Doctors slow to recognize mysterious disease
Victims of Morgellons suffer real symptoms but accused of delusions
In 1979 Charlotte businessman Marc Iverson fell ill from a mysterious, debilitating ailment. Many doctors didn't believe his symptoms were real, much less the herald of a new disease.
Because symptoms didn't fit any established medical models, physicians couldn't make a definite diagnosis. That was a crushing blow for Iverson, a corporate vice president crippled at age 28.
But he persevered in seeking research, diagnosis and treatment of what became known as Chronic Fatigue and Immune Dysfunction Syndrome. This led to his Charlotte founding of the CFIDS Association of America. Hundreds of thousands of sufferers have since been diagnosed
A few years earlier, Connecticut housewife Polly Murray had complained to health authorities that her family was suffering from an unknown ailment. Persistence got her labeled a hypochondriac. She eventually convinced Yale researchers to investigate, and that led to the identification of the bacteria that had infected her and others with what is now commonly called Lyme disease.
So, will a new malady that has stigmatized a North Carolina woman and thousands of other Americans win similar acceptance in 2007, or will the allegation that they suffer from nothing but delusions cause Morgellons Disease to simmer on the medical back burner?
Debbie Drake -- not her real name -- of Cleveland County hadn't heard of Morgellons when she turned off the bedroom light one night last March and husband Jerry asked why she had blue glitter on her face. She turned the light back on and went to a mirror, but saw nothing unusual. A short while later Debbie felt something biting her legs and face. Pulling back the covers, she expected to find fleas. Instead she saw tiny black specks on her side of the sheets. Strange, she thought, that whatever it was had left Jerry alone. But the biting and crawling sensation continued throughout the night.
Just a case of scabies?
That was the start of an affliction for which her regular physicians can provide no satisfying diagnosis. Her symptoms include severe fatigue, memory loss and especially the intense, itchy lesions in which strange fibers and granules -- auto-fluorescent in some cases -- appear on her skin.When hair started falling out in clumps, she went to a dermatologist who said she had scabies, an allergic reaction to skin mites. It produces itchy rashes when female mites burrow into the skin and lay eggs. Males roam atop the skin, creating a crawling sensation. Since these symptoms matched a few of Debbie's, the doctor prescribed a regimen of topical medications.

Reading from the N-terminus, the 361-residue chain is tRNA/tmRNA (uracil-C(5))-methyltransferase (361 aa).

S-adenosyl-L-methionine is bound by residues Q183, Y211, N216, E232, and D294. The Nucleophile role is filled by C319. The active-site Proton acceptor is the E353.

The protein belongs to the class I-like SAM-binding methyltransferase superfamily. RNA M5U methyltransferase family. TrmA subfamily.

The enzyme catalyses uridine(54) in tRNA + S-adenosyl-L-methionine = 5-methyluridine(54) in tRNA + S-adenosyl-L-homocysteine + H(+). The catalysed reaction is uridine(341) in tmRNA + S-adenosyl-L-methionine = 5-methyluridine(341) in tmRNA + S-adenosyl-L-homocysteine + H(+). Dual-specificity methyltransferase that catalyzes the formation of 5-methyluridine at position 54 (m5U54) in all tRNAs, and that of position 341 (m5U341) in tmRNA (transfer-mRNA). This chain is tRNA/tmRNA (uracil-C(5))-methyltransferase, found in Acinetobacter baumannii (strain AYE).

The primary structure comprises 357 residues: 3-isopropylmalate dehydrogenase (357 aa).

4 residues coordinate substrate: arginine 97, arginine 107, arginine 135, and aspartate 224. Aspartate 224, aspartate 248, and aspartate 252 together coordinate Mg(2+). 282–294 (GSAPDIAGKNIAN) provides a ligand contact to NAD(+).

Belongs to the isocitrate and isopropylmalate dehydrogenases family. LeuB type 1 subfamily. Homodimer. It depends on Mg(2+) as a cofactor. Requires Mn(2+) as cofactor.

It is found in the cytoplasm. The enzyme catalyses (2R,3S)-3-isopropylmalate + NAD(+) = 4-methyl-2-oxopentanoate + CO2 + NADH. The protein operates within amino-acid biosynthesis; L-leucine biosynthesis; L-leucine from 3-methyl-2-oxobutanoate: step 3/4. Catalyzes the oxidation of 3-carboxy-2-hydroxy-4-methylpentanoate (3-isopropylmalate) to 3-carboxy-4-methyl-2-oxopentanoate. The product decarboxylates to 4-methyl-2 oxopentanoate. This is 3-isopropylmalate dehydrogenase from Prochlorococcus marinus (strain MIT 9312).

But after weeks and weeks of head-to-toe coatings, Debbie's situation had not improved. "I thought I was going to die. The itching was terrible. I reached the point where I hated to go to bed at night." Drake recalled. "I took leave from my job for a short time and was embarrassed to leave the house because of the welts and lesions on my body."
Like Iverson and Murray, she felt she was being treated with skepticism instead of with serious medical attention. "My family doctor didn't come right out and say it, but I got the impression she thought I was experiencing some sort of mental problems," said Drake.
Later she learned that many dermatologists claim the skin fibers and the sensation of parasites crawling under the skin are the effect of a psychosis called "Delusional Parasitosis." Not so, say Drake and other activists.
It appears that the Morgellons equivalent of a Marc Iverson or Polly Murray is biologist Mary Leitao, who in 2002 founded the Morgellons Research Foundation, now based in Maryland. Leitao got involved when fibers appeared on her 2-year-old son. She named the disease after a medical reference to a similar symptom displayed by 17th-century French children called "morgellons."
At least 5 cases in Charlotte
"The number of cases reported to us by persons with the symptoms has doubled in the past year," noted Leitao. "Nearly a quarter of those are from California. Texas and Florida also rank high. So far I know of at least five in Charlotte, and about 70 elsewhere in North Carolina."
Leitao's nonprofit advocacy group has cooperated with medical researchers at Oklahoma State University and funded some of their work. Debbie Drake attended a Morgellons conference there last summer and was relieved to meet folks with similar symptoms.
MRF and online advocacy groups have pressured the Centers for Disease Control and Prevention to escalate a long-delayed examination of Morgellons. That study is scheduled to focus on the California outbreak and will begin the first quarter of this year.
Meanwhile, Debbie Drake holds her head high, and hopes.